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Hospitals ill-prepared for revised privacy law

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Published : 2014-08-01 21:28
Updated : 2014-08-01 21:28

South Korea’s hospitals are not fully ready for the revised privacy law that bans public agencies and private companies from collecting or processing resident registration numbers.

The bill, which will take effect on Aug. 7, is feared to spark a slew of problems at medical institutions, including mix-ups such as referring to the wrong patient profile, or confusing patients’ results, hospitals said.

Under the revised bill, hospitals are not allowed to ask for a patient’s registration number when they make appointments on the phone or online.

Patients will only have to provide their name, sex, and date and year of birth. But not using the registration number ― which is unique to each person ― may generate serious errors as many patients share the same names and birthdays, according to the hospitals.

Jeong Jae-ho from Ewha Womans University Hospital said one of the problems the hospital faces has to do with patients who are covered by the Medical Aid Program, which provides public health care assistance for the poor.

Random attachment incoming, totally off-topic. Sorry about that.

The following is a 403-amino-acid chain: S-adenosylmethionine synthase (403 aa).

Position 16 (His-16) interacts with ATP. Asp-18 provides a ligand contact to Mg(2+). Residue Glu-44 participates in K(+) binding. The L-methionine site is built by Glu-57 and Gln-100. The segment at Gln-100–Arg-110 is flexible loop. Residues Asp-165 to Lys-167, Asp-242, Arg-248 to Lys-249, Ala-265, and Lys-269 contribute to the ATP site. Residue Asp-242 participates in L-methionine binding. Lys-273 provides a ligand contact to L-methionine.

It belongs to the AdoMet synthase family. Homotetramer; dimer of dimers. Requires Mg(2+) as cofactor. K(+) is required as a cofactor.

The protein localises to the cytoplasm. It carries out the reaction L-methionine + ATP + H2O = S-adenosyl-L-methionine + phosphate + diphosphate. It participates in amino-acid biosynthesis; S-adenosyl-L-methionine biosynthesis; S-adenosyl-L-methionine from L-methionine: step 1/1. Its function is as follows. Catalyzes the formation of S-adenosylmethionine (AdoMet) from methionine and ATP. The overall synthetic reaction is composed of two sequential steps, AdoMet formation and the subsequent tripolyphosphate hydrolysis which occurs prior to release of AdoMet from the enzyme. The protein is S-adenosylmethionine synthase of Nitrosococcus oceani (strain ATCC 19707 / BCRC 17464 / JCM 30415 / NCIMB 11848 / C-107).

In Korea, about 97 percent of the citizens are covered by the National Health Insurance Service, while the remaining 3 percent are covered by the special aid program.

Those who are covered by the Medical Aid Program must have a referral from a first-tier medical institution, a small-sized clinic with a limited number of medical departments, in order to be treated at third-tier medical facilities such as general hospitals.

“The only way for us to find out whether you are covered by NHIS or the Medical Aid Program is through your registration number,” Jeong told The Korea Herald.

“We are a third-tier facility, and if we are not allowed to collect registration numbers, we can’t inform those who are covered by the medical aid program about the rules and conditions before they make their visit to the hospital. We are afraid many of those patients will visit the hospital without referrals and end up learning that they can’t be treated that day.”

The revised bill came after the nation was hit by a serious leak of client information at Lotte Card, KB Kookmin Card Co. and NongHyup Card last year. Personal data of up to 20 million clients of the card companies was stolen by an employee of the Korea Credit Bureau.

“We cannot make hospitals an exception (to the revised bill),” said an official from the Health Ministry. “The registration number can be replaced with other information, such as phone numbers.”

By Claire Lee (dyc@heraldcorp.com)

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